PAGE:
Sunday, 4 August 2013

Magnitude 6.0 Earthquake east of the Oshika Peninsula, Japan.

A Magnitude 60. Earthquake occurred at a depth of 50 km, roughly 35 km off the Oshika Peninsula in northeast Honshu Island slightly after 12.30 pm local time (3.30 am GMT) on Sunday 4 August 2013, according to the Japan Meteorological Agency. Although this is a fairly deep quake and a fair way off shore, it was also large and caused some fairly intense shaking on the closest parts of the coast, though there are no reports of any damage or casualties and no tsunami warning has been issued.

Map showing the location of the quake (red cross) and the levels of shaking felt in different regions on the Japan Meteorological Agency's Seismic Intensity Scale. These  are Upper 5 (orange), shaking stops traffic and makes it hard to walk, likely to cause significant damage to non-quakeproofed buildings and cracks to quakeproofed buildings; Lower 5 (dark yellow), may make it hard to walk, likely to cause mild damage to non-quakeproofed buildings and some cracks to non-quakeproofed buildings; 4 (light yellow) may wake sleeping people, likely to cause cracks and minor damage to non-quakeproofed buildings but not to quakeproofed ones; and 3 (dark blue) strong shaking felt, but only a mild risk of minor damage to non-quakeproofed buildings. Japan Meteorological Agency.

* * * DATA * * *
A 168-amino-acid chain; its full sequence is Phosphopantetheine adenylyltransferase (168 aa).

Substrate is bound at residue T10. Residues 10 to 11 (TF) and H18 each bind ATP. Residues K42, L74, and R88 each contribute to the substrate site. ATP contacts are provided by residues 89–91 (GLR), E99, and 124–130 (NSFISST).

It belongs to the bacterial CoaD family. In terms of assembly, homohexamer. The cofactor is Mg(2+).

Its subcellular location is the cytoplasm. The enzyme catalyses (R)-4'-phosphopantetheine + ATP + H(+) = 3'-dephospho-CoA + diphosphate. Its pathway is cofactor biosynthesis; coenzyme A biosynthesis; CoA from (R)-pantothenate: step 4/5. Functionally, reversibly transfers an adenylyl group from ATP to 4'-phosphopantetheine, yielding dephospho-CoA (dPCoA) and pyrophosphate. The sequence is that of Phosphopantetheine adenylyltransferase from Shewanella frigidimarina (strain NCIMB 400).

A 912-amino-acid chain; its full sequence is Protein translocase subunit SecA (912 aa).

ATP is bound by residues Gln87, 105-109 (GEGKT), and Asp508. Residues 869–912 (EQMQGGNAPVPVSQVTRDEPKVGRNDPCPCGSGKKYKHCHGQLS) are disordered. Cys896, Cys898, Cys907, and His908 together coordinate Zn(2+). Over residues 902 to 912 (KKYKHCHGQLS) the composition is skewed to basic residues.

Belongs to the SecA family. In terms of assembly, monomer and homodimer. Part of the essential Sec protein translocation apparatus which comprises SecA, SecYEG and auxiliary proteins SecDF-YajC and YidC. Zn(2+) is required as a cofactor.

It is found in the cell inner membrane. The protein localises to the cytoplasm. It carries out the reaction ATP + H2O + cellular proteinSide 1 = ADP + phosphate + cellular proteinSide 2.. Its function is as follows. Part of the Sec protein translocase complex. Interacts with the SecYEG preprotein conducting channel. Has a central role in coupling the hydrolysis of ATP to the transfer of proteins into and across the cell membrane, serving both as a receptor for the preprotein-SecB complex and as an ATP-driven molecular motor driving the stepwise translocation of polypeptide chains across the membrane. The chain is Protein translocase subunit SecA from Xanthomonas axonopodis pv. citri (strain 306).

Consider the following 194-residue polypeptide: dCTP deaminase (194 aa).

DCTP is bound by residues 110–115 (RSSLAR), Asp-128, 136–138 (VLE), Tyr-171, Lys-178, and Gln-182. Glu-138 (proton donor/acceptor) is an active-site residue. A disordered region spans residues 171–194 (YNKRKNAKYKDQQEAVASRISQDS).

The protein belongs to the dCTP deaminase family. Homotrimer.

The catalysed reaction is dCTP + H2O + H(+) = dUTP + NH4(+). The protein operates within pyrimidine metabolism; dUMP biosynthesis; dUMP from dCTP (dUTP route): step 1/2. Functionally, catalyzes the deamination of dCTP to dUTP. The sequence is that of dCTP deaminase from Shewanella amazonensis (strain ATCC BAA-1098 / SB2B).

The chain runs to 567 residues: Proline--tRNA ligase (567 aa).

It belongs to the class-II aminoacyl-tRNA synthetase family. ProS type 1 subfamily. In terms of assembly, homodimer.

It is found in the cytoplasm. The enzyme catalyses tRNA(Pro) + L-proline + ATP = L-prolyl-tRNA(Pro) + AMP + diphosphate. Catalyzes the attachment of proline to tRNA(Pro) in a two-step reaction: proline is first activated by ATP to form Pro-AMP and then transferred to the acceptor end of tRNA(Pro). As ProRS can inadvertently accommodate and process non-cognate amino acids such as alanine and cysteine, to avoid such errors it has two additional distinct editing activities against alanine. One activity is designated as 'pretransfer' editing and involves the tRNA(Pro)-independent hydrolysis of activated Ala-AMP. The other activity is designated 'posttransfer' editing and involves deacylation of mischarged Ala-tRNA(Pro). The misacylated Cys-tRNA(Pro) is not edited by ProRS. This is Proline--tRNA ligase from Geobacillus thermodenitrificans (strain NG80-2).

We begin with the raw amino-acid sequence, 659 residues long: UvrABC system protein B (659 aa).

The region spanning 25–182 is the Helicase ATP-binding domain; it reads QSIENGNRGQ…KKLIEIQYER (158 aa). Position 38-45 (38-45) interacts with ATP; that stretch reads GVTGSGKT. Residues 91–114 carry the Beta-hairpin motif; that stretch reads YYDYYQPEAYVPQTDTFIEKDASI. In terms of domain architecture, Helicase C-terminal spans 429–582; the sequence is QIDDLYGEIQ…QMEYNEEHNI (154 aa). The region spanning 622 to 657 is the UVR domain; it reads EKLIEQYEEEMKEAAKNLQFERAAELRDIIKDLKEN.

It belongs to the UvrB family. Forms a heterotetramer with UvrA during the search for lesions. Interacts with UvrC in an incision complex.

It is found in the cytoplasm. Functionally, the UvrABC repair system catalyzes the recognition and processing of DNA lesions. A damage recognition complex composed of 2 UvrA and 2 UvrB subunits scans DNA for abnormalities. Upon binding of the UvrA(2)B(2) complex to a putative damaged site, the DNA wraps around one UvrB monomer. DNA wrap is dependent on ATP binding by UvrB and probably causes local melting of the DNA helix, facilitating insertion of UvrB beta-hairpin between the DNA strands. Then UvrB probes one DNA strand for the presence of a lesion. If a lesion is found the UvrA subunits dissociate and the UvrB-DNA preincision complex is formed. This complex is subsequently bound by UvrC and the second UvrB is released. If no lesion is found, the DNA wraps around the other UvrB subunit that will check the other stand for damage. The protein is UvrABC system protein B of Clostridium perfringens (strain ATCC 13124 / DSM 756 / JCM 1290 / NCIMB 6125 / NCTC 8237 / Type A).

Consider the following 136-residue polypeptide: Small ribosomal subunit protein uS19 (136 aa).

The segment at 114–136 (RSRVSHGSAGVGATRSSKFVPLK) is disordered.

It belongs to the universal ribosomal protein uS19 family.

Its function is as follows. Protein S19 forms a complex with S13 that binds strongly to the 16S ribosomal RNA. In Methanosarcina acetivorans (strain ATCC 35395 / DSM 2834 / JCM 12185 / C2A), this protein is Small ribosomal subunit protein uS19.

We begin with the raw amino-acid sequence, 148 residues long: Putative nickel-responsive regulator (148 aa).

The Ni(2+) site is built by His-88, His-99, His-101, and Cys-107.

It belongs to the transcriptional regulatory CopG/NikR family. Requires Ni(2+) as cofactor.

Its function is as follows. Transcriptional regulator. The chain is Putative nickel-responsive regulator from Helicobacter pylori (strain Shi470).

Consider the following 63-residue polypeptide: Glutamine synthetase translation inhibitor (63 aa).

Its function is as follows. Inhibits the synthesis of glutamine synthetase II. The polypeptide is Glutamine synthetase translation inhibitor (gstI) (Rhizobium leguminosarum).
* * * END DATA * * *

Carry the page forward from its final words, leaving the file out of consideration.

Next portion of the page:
Japan has a complex tectonic situation, with parts of the country on four different tectonic plates. To the east of northern Honshu lies the Japan Trench, along which the Pacific Plate is being subducted beneath the Okhotsk Plate which underlies northern Japan, passing under the island as it sinks into the Earth. This is not a smooth process, the two plates continuously stuck together then broke apart as the pressure built up, causing Earthquakes in the process. 


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